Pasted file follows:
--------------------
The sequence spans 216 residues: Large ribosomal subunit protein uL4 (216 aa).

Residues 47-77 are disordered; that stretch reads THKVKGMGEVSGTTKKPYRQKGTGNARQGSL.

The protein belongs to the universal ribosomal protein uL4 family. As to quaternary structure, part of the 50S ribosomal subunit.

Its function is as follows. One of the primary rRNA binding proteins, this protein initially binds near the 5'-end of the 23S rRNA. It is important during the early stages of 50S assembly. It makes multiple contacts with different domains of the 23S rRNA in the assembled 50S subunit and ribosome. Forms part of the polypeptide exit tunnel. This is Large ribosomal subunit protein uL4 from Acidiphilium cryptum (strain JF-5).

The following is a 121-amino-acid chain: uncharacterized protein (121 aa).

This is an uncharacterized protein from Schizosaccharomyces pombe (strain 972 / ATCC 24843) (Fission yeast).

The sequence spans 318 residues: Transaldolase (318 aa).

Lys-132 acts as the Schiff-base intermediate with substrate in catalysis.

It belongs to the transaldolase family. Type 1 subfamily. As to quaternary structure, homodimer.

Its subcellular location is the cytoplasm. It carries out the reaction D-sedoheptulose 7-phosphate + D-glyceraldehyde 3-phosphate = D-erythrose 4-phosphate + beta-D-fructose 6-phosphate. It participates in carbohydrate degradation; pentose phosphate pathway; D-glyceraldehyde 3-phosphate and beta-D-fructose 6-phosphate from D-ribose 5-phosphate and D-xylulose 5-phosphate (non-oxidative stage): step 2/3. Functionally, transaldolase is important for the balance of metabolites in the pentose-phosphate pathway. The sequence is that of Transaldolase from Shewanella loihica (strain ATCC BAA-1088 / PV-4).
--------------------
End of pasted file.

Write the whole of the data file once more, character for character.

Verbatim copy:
The sequence spans 216 residues: Large ribosomal subunit protein uL4 (216 aa).

Residues 47-77 are disordered; that stretch reads THKVKGMGEVSGTTKKPYRQKGTGNARQGSL.

The protein belongs to the universal ribosomal protein uL4 family. As to quaternary structure, part of the 50S ribosomal subunit.

Its function is as follows. One of the primary rRNA binding proteins, this protein initially binds near the 5'-end of the 23S rRNA. It is important during the early stages of 50S assembly. It makes multiple contacts with different domains of the 23S rRNA in the assembled 50S subunit and ribosome. Forms part of the polypeptide exit tunnel. This is Large ribosomal subunit protein uL4 from Acidiphilium cryptum (strain JF-5).

The following is a 121-amino-acid chain: uncharacterized protein (121 aa).

This is an uncharacterized protein from Schizosaccharomyces pombe (strain 972 / ATCC 24843) (Fission yeast).

The sequence spans 318 residues: Transaldolase (318 aa).

Lys-132 acts as the Schiff-base intermediate with substrate in catalysis.

It belongs to the transaldolase family. Type 1 subfamily. As to quaternary structure, homodimer.

Its subcellular location is the cytoplasm. It carries out the reaction D-sedoheptulose 7-phosphate + D-glyceraldehyde 3-phosphate = D-erythrose 4-phosphate + beta-D-fructose 6-phosphate. It participates in carbohydrate degradation; pentose phosphate pathway; D-glyceraldehyde 3-phosphate and beta-D-fructose 6-phosphate from D-ribose 5-phosphate and D-xylulose 5-phosphate (non-oxidative stage): step 2/3. Functionally, transaldolase is important for the balance of metabolites in the pentose-phosphate pathway. The sequence is that of Transaldolase from Shewanella loihica (strain ATCC BAA-1088 / PV-4).